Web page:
• Accenting Rules,  Syllable Division

    VCV – the Tiger and the Camel Slept in a Motel in Japan

    Hopefully everyone has been practicing the VCCV pattern while I have been away. My kids just got out of school so I’ve been busy with end of year madness. Today we move into VCV – or vowel consonant vowel – patterns. If you have not read the posts on REVLOC or VCCV please do that now and come back. Each of these posts builds on the next. There are not as many pattern types in VCV as there are in VCCV, but breaking the words up into syllables becomes a tad more difficult now, because we have to place an emphasis on accenting of the syllable. That determines where we…

  • Syllable Division

    A Harvest of VCCV Patterns

    My last post was on the different patterns that make up syllable division. Now, I want to go through each pattern and how to label a word for easy pronunciation. If you have not read the post(s) on REVLOC, please read that now, and come back. It is important to have an understanding of REVLOC before dividing words, because after dividing the words into syllables, the rules of REVLOC will make pronunciation of the word much easier. The first pattern (I learned in the OG course I took) is VCCV, or Vowel-Consonant-Consonant-Vowel. There are four different kinds of VCCV word patterns. They are labeled according to REVLOC syllable types. They…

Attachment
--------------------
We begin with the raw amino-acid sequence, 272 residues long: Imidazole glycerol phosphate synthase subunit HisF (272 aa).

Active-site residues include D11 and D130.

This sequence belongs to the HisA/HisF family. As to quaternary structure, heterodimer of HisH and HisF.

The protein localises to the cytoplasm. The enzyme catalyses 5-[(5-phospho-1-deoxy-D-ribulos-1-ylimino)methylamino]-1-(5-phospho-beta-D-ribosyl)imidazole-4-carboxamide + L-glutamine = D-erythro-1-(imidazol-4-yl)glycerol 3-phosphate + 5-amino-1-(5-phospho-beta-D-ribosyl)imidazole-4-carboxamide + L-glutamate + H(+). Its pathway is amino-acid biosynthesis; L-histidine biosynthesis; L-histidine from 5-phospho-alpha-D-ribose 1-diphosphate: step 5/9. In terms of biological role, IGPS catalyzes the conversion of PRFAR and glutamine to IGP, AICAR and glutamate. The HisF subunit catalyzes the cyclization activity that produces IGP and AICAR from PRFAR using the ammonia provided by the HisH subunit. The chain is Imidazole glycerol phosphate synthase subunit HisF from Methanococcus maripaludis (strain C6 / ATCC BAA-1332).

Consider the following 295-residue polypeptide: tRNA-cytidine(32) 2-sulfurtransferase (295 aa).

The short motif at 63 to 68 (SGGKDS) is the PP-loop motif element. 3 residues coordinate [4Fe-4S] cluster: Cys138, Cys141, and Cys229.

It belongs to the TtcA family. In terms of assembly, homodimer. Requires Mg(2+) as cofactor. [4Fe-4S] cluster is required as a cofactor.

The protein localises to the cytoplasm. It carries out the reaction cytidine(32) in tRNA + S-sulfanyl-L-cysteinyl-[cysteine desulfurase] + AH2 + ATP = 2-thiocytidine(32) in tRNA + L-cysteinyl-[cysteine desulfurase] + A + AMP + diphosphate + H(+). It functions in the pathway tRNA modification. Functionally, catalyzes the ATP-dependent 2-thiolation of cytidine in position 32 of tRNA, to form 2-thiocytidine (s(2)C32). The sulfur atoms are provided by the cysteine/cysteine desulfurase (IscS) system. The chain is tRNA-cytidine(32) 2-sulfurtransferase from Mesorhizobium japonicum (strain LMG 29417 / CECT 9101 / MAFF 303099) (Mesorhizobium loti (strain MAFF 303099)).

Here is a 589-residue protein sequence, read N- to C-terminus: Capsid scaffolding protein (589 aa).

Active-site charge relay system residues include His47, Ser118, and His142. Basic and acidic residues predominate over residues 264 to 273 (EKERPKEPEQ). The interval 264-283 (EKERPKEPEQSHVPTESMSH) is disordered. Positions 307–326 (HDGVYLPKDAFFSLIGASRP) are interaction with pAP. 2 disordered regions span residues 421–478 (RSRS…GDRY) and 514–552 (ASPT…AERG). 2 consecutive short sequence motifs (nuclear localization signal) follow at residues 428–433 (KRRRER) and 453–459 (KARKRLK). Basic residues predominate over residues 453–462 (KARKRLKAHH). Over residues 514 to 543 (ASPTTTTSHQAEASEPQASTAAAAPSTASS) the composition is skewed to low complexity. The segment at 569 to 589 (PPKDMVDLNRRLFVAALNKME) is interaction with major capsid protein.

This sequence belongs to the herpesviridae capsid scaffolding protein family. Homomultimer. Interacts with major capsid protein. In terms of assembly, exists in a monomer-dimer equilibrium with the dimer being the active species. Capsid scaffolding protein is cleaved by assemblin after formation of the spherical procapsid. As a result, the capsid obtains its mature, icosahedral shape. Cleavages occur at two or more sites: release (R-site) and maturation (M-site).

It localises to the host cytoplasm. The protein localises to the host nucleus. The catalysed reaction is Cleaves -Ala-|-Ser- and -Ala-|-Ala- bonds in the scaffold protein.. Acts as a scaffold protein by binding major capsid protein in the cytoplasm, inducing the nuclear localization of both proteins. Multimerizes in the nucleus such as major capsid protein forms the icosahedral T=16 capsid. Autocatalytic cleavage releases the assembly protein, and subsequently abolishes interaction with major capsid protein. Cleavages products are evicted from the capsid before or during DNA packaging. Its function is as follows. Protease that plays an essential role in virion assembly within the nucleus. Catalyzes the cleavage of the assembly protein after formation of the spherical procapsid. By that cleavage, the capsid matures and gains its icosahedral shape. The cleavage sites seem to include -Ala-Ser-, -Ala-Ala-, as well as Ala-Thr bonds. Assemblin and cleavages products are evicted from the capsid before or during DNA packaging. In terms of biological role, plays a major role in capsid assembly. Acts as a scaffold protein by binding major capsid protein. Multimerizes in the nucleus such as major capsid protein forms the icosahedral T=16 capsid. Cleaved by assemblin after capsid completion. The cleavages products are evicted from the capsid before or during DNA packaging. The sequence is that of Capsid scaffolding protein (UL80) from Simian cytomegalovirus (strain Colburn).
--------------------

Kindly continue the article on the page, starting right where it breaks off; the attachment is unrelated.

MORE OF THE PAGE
• Syllable Division

    The Essence of OG Word Patterns & Syllable Division

    When studying Orton Gillingham, one of the main focuses of the program is on dividing words into syllables (known as syllable division). The one and only point of syllable division is to pronounce the word. Nothing else. This means, if someone does not perfectly divide up the word, but is still able pronounce the word based on how it was divided, the person doing the dividing should consider that they succeeded in their mission. With that said, we still want to learn the rules to syllable division because it makes learning easier when there are rules to follow, rather than just trying to haphazardly divide a word and pronounce it.…

  • Syllable Division,  Types of Syllables

    They Come as a Team – Vowel Teams

    So we’ve now gone through all of the syllable types except one in the REVLOC system of syllable division. We have covered C, E, O, R, and L. The final type of syllable is Vowel Teams – the V.  These vowel teams are vowel sounds (it’s the sound, not just the letters) formed by two or more letters (notice it is letters, not vowels) within the same syllable. For example: Bee Bread Boy Light Eight   In dividing a word, a Vowel Team syllable will look like this: Conceit                                      con (closed or C)  ceit (vowel team or V) As a side note: is this a vowel team?  The word: Quit? …

  • Syllable Division,  Types of Syllables

    Don’t Get Ruffled or Baffled by Consonant + le

    So far, I have covered R, E, O, C in the REVLOC system of breaking down words to provide rules for easier word pronunciation. Next, comes the L, which stands for Consonant + LE syllable types. This type of syllable ALWAYS appears at the END of words. The E (the vowel in this type of syllable) is ALWAYS silent. Dictionaries may represent this syllable pronunciation as /b’l/ (to indicate the silence of the e). Examples of consonant + le syllables: ble          able                       notice the split:  a  ble – a is an open syllable so it’s long, ble is cons. + le dle          cradle                    Split: cra (open), dle (cons. + le)…